In the 1980s the chairman of British Airways used a single KPI to save the airline which was simply airplanes starting and arriving on time. In the 2000s Domino’s did the same,  using delivery time as the KPI at the core of their digital transformation. 

In an agency setting KPIs can give you actionable insights into what levers you need to pull to improve profits. With consistent KPI tracking, you’ll be able to identify your business’s areas of strength, weakness, and key areas for improvement.  

Using KPIs across the business also creates a unique set of checks and balances that means you can see problems before they arise, and proactively make decisions that help you achieve agency goals.

For example, one month your overall revenue and income might be fine, but if your employee satisfaction score is low you can predict employee churn will be a problem that affects profit in the next 6 months. 

How to keep track of agency KPIs

How you keep track of agency KPIs will depend on which KPIs you’re tracking. Most of the crucial profit-driving KPIs we’ve listed above will rely on having some sort of way to forecast and track your team’s time. 

You can use spreadsheets and templates for this to some degree of success. However, compared to specialist agency software, spreadsheets can be inefficient and lack functions like dashboards and reports. 

👉 Our project time tracking guide can help you understand all the benefits of time tracking for projects, as well as find dedicated time tracking solutions for your specific agencies’ needs.

How many KPIs should your agency have?

Based on a global survey of over 3,200 senior executives by the Sloan Review deciding how many KPIs you should have was reported as a. hard and b. unique to your business. 

In our fast-changing world executives are torn between adding more detailed KPIs or lasering in on a smaller, simplified set 

All of which is to say, there isn’t any right answer. So before you do anything, reflect on your agency’s:

To give you a rough idea a small agency with under 50 employees should be considering under 10 KPIs. In comparison, a large agency of 200 or more employees will want to consider above 15.

With regular reflection and iteration over time you’ll find and develop a network of KPIs that work together to drive predictable profit. 

How to pick agency KPIs

To successfully pick the right KPIs you first need to understand your agency’s current strategic objectives.

Some common areas of strategic focus for agencies include:

  1. Predictable profitability
  2. Revenue growth
  3. Client retention
  4. Market expansion
  5. Brand awareness and differentiation
  6. Operational efficiency
  7. Talent development
  8. Innovation and creativity
  9. Client satisfaction and loyalty
  10. Social responsibility 

Once you have an agreed area of strategic focus you can start researching which KPIs feed into that area and which specific ones you’re looking to improve. 

You’ll want to make sure you have KPIs from different business areas so you get the whole picture. If you just focus on the core financials, you might never understand the daily decision-making that’s driving those numbers.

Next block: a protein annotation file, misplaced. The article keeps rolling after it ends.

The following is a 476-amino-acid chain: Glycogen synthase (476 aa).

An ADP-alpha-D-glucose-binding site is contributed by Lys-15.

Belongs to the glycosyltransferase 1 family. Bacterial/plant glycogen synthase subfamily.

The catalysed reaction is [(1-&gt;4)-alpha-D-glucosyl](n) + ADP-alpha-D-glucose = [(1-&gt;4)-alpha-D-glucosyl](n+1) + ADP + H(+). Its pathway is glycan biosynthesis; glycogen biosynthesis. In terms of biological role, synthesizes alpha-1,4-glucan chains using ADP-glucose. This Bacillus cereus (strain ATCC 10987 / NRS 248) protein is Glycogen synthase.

We recommend making sure you’re tracking KPIs in:

  • Core finances
  • Project management
  • Resource management
  • Client acquisition
  • Client retention
  • Employee satisfaction

Once you have a set of KPIs you’re confident in, go around to key stakeholders and people on the ground, and get their take. Don’t decide upon an employee satisfaction metric without knowing if employees are satisfied with that metric.

What are some agency KPIs examples?

KPIs for agencies can be categorized based on your agency’s strategic focus. Broadly, you can group them into the following categories: 

  1. Customer KPIs
  2. Financial KPIs
  3. Project KPIs

Within project KPIs, for example, you’ll find estimated vs actual project cost and project margins—KPIs that represent project profitability. 

In a recent webinar with BugHerd, agency advisor Rob Sayles stressed that “You want to make sure that you’ve set your KPIs for the business. Is it, for example, delivery margin per project? Is it overall margin and profitability?”

He continues with “If you know what you’re looking for and you’ve got your financial information centrally, you can actually start looking through that and working out things like is it when we do these kinds of projects that we regularly hemorrhage our margin? Is it when we use this resource on these kinds of projects that we regularly overrun? Is it certain types of clients where we’re over servicing them or where we’re not using project management to clearly reinforce the boundaries of the scope?”

Lastly, he reminds us all that “Getting a balance between what’s going on now, what’s happened historically, and where you need to put yourself in the next six months will give you opportunities to start potentially reducing cost.”

Resource Guru can help you track crucial KPIs that drive profit

You should always be tracking your core financials, but you also need to be tracking metrics that will give you insight in advance. Having and tracking KPIs in resource management is the foundation of predictable profit.

Resource Guru offers various ways to track data from timesheets to dashboards.